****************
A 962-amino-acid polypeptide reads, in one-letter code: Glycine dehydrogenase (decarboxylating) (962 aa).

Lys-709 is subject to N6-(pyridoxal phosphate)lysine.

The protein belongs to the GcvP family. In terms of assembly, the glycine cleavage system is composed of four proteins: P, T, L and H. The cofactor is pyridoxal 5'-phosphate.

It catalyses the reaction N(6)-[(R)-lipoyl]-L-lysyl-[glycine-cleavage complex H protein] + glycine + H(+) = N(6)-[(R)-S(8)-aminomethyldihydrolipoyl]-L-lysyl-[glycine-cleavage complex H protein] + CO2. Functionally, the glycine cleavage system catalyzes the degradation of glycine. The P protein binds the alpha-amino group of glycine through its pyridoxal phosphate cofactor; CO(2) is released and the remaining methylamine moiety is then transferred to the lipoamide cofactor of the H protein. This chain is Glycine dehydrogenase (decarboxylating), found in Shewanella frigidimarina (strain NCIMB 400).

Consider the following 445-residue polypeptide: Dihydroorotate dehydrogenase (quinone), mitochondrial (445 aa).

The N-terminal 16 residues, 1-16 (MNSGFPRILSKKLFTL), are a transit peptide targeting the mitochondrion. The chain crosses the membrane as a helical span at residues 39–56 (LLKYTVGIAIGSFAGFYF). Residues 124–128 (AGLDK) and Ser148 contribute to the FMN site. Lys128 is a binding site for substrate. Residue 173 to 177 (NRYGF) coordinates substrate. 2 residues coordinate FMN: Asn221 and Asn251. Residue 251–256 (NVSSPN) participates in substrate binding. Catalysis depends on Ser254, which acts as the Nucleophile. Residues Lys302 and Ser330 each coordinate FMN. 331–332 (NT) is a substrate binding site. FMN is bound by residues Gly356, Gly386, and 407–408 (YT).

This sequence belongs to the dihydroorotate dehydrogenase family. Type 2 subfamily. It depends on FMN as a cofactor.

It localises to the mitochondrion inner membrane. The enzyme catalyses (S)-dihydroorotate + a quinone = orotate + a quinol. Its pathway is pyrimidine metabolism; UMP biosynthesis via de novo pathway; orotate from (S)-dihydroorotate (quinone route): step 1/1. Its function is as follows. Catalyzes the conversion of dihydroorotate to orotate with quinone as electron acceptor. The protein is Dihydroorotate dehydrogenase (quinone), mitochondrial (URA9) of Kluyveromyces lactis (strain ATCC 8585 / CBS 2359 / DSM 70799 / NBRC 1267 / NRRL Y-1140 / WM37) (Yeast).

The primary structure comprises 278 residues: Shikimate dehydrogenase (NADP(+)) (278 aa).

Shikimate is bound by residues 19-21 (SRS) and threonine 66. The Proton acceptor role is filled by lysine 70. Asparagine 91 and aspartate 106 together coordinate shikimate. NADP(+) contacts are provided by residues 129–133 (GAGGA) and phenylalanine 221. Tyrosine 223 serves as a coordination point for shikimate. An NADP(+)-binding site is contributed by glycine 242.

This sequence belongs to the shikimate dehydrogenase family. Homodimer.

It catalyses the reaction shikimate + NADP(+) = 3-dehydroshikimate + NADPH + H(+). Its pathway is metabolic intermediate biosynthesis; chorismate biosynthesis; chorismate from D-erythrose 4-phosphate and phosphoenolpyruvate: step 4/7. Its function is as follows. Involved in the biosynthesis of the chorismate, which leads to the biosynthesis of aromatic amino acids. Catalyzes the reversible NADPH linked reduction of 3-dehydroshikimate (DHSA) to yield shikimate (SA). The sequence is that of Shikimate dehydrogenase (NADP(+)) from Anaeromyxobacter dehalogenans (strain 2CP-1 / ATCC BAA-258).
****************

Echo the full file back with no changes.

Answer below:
A 962-amino-acid polypeptide reads, in one-letter code: Glycine dehydrogenase (decarboxylating) (962 aa).

Lys-709 is subject to N6-(pyridoxal phosphate)lysine.

The protein belongs to the GcvP family. In terms of assembly, the glycine cleavage system is composed of four proteins: P, T, L and H. The cofactor is pyridoxal 5'-phosphate.

It catalyses the reaction N(6)-[(R)-lipoyl]-L-lysyl-[glycine-cleavage complex H protein] + glycine + H(+) = N(6)-[(R)-S(8)-aminomethyldihydrolipoyl]-L-lysyl-[glycine-cleavage complex H protein] + CO2. Functionally, the glycine cleavage system catalyzes the degradation of glycine. The P protein binds the alpha-amino group of glycine through its pyridoxal phosphate cofactor; CO(2) is released and the remaining methylamine moiety is then transferred to the lipoamide cofactor of the H protein. This chain is Glycine dehydrogenase (decarboxylating), found in Shewanella frigidimarina (strain NCIMB 400).

Consider the following 445-residue polypeptide: Dihydroorotate dehydrogenase (quinone), mitochondrial (445 aa).

The N-terminal 16 residues, 1-16 (MNSGFPRILSKKLFTL), are a transit peptide targeting the mitochondrion. The chain crosses the membrane as a helical span at residues 39–56 (LLKYTVGIAIGSFAGFYF). Residues 124–128 (AGLDK) and Ser148 contribute to the FMN site. Lys128 is a binding site for substrate. Residue 173 to 177 (NRYGF) coordinates substrate. 2 residues coordinate FMN: Asn221 and Asn251. Residue 251–256 (NVSSPN) participates in substrate binding. Catalysis depends on Ser254, which acts as the Nucleophile. Residues Lys302 and Ser330 each coordinate FMN. 331–332 (NT) is a substrate binding site. FMN is bound by residues Gly356, Gly386, and 407–408 (YT).

This sequence belongs to the dihydroorotate dehydrogenase family. Type 2 subfamily. It depends on FMN as a cofactor.

It localises to the mitochondrion inner membrane. The enzyme catalyses (S)-dihydroorotate + a quinone = orotate + a quinol. Its pathway is pyrimidine metabolism; UMP biosynthesis via de novo pathway; orotate from (S)-dihydroorotate (quinone route): step 1/1. Its function is as follows. Catalyzes the conversion of dihydroorotate to orotate with quinone as electron acceptor. The protein is Dihydroorotate dehydrogenase (quinone), mitochondrial (URA9) of Kluyveromyces lactis (strain ATCC 8585 / CBS 2359 / DSM 70799 / NBRC 1267 / NRRL Y-1140 / WM37) (Yeast).

The primary structure comprises 278 residues: Shikimate dehydrogenase (NADP(+)) (278 aa).

Shikimate is bound by residues 19-21 (SRS) and threonine 66. The Proton acceptor role is filled by lysine 70. Asparagine 91 and aspartate 106 together coordinate shikimate. NADP(+) contacts are provided by residues 129–133 (GAGGA) and phenylalanine 221. Tyrosine 223 serves as a coordination point for shikimate. An NADP(+)-binding site is contributed by glycine 242.

This sequence belongs to the shikimate dehydrogenase family. Homodimer.

It catalyses the reaction shikimate + NADP(+) = 3-dehydroshikimate + NADPH + H(+). Its pathway is metabolic intermediate biosynthesis; chorismate biosynthesis; chorismate from D-erythrose 4-phosphate and phosphoenolpyruvate: step 4/7. Its function is as follows. Involved in the biosynthesis of the chorismate, which leads to the biosynthesis of aromatic amino acids. Catalyzes the reversible NADPH linked reduction of 3-dehydroshikimate (DHSA) to yield shikimate (SA). The sequence is that of Shikimate dehydrogenase (NADP(+)) from Anaeromyxobacter dehalogenans (strain 2CP-1 / ATCC BAA-258).